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3D Model Loading Choices


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#1 Xarles   Members   -  Reputation: 100

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Posted 12 March 2012 - 09:11 AM

I am currently playing around with creating a game engine of my own. I have, until now, used .x models. It was quite simple with the built in functionality DirectX provides. But recently I have been moving towards OpenGL. I have also started noticing that .x popularity and support is down. So I am looking for a new model format. Even with libs such as 3dslib, 3ds loading is a pain. I tried Collada, that was a nightmare. (I realize now that it was not meant to be used directly anyway, oh well) But I have seen some advocate a custom format.

I am (at first) just planning on creating a really basic testing game, composed primarily of cubes. As such, I don't think that I will need anything more complex than a .obj. My problem will arise when I need something more complex, such as animation.

So: What is best? Using an established format, or rolling out my own? (First by using plain .obj but then slowing adding my own functionality to it)

(Sorry for the long post without much of a question, I guess what I really want is just some reassurance from the community and to see if there is a general consensus on what is the best course of action)

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#2 Tordin   Members   -  Reputation: 604

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Posted 12 March 2012 - 04:43 PM

I use Assimp, it´s easy, it´s efficent and stable, and they guys behind it are just great!
Assimp imports tons of formats and make it all blend togehter into one good pice. (you need to extract the vertex & index data and such aswell)


if you dont like that you probably have to create your own format, it isent that hard, just time consuming!


Cheers!
"There will be major features. none to be thought of yet"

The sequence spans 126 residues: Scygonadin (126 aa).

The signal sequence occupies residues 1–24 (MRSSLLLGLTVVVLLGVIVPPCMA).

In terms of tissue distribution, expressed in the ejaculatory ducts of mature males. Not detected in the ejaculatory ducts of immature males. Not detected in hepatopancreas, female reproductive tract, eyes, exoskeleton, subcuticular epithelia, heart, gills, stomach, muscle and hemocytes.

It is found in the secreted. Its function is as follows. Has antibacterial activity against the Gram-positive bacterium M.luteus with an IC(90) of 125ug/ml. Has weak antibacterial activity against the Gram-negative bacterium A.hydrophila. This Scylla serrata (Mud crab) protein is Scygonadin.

#3 Chris_F   Members   -  Reputation: 2228

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Posted 12 March 2012 - 05:15 PM

You really shouldn't be using any of those formats with your game. OBJ, 3DS, COLLADA, etc are good formats for distributing models to artists and working on them, but they are no good for distributing with a game. They are textual formats, which means they store the information inefficiently. Even if you compress them, you still have to parse them when loading, which is a slow process. You shouldn't be processing any of your assets during run time. They should be processed once and then packaged with the game in a format that can simply by copied into memory and used directly.

#4 Ravyne   Crossbones+   -  Reputation: 7116

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Posted 12 March 2012 - 05:37 PM

Chris makes a good point -- those formats aren't preferable for "retail" builds.

If, for convenience, you want your in-production code to be able to load those file-types, that's reasonable, but don't ship your final game that way. You can use the Assimp library in your code during production, but before you ship you should switch your game to a custom format, and create tools to convert your assets to that format. You can essentially just copy & paste the code from your in-production game (using Assimp) into a new code base to create this tool -- you just need to write the data out to a binary file instead of creating buffers and such with it.

This will keep load-times for your customers to a minimum, and also make better use of bandwidth if you are distributing digitally (or trying to fit onto a disc for that matter).

That said, you want to get your pipeline in place sooner than later so that you've got a chance to test it -- you don't want to just be converting all your assets for the first time a month before you release.

#5 Samurai Jack   Members   -  Reputation: 195

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Posted 13 March 2012 - 06:17 AM

Struggle no more, just take a look at Open Asset Import Library.

http://assimp.sourceforge.net/

Common interchange formats

•Collada ( .dae )
•Blender 3D ( .blend )
•3ds Max 3DS ( .3ds )
•3ds Max ASE ( .ase )
•Wavefront Object ( .obj )